Flow Cytometry at the UIC
Flow Cytometry at the UIC
What is flow cytometry?
Flow cytometry is a method for the measurement of relative size, granularity, and fluorescence of single cells in a population of cells suspended in a liquid medium. Samples are stained with specific fluorescently-labeled reagents (e.g., antibodies). The labeled cells are illuminated by a 488 or 635 nm laser, and the fluorochrome emission (fluorescent intensity) and light scatter (cell size and complexity) are recorded.
The flow cytometer
The UIC has a Becton-Dickinson FACSCalibur Flow Cytometer. This flow cytometer (June, 2000 mfr. date) is a four-color, dual-laser, bench-top system capable of cell analysis using forward scatter, side scatter, and detection of fluorescence in four distinct color regions: > 670 nm (deep red), 653-669 nm (red), 564-606 nm (orange), and 515-545 nm (green). The instrument has a Mac G4 host computer, and most instrument functions are computer controlled. The instrument also has two lasers for exciting fluorochromes: an argon laser, which emits sapphire-colored light at 488 nm, and a red diode laser emitting light at 635 nm.
What fluorochromes are commonly used with this instrument?
Fluorochromes commonly used with these lasers include fluorescein, thiazole orange, acridine orange, phycoerythrin, propidium iodide, allophycocyanin, pharmingen/BD's phycoerythrin-Cy5 (Cy-Chrome) and peridinin chlorophyll protein (PerCP). Please note that UV and green excited dyes such as DAPI and rhodamine and its derivatives cannot be used with this cytometer.
Whom do I talk to at the UIC about flow cytometry?
Call Mark Townley at 603-862-0632 or email email@example.com for more information.
How do I submit samples for analysis?
You need to make an appointment with Mark Townley. Please make an appointment at least 24 hours BEFORE you'd like your samples run. If you are late or miss an appointment, you will still be billed for the entire reserved time, unless you cancel at least 24 hours in advance.
We currently do not train anyone outside of the UIC on the instrument, so all samples are run by a UIC technician. All samples to be run should be non-toxic, non-infectious, non-pathogenic, and fixed. The UIC reserves the right to refuse to run a sample if there is a concern about the toxicity and/or safety of the sample. For more on the University of New Hampshire's flow cytometry policy, please refer to the University's Biological and Chemical Safety Plan.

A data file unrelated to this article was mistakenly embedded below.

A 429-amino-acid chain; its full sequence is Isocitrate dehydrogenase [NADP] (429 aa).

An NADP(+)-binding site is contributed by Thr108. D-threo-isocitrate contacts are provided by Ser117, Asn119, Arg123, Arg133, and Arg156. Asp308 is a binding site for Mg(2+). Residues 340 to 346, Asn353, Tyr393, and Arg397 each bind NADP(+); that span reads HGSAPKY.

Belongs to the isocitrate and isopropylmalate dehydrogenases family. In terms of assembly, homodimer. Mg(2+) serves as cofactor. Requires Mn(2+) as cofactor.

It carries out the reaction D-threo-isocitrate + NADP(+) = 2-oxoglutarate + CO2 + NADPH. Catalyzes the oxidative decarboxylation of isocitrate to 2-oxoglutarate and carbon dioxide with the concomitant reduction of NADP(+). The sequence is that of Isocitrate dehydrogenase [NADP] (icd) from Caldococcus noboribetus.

A sample submission form should be filled out for all samples prior to submission.
What size cells can be analyzed? In what concentration?
The FACSCalibur Flow Cytometer is best suited for the analysis of aqueous suspensions of cells or particles with diameters between 1 and 50 um (microns). It is important that you filter aggregated samples with 70 um nylon cell strainer (made by Falcon, part number 352350) before running them on the instrument. If cells have aggregated to the point that you can see them in the sample tube (and a vortex mixer does not break up the clumps), the sample will plug the flow cell on the instrument.
Samples should ideally contain 1 x 106 cells or particles per mL.
Samples should be submitted in capped 12 x 75 mm Falcon brand 5 mL polystyrene round bottom tubes (part number 352003).
How much sample do I need?
Even though sample consumption can be varied between 12 uL/min and 60 uL/min (allowing analysis of relatively small samples), please submit a volume of at least 1mL.
Anything else I should consider?
To make conclusions about your experiment, the proper controls are critical. Make sure you have positive and negative controls. You will always end up needing one more control than you have; so when in doubt, prepare more controls then you think you'll ever need. A negative control is an unstained sample (autofluorescence!!) or a sample stained only with the secondary, if this is the system you are using. If you have samples stained with more than one fluorochrome per test tube, bring in plenty of sample stained with each fluorochrome individually. This is for compensation purposes. For an explanation of this procedure, see Mario Roederer's website on compensation.
The UIC staff will provide as much technical support, advice, and direction as possible. However, the UIC is not responsible for problems caused by poor sample preparation or flawed experimental design.
Some helpful sites and links:
The Englert Cell Analysis Lab, Dartmouth, NH
Flow Cytometer Facility at UCONN
Good Books on Flow Cytometry
Flow Cytometry: First Principles by Alice Givan (really good introduction)
Practical Flow Cytometry by Howard Shapiro
Flow Cytometry: A Practical Approach by Michael Ormerod (good information on DNA)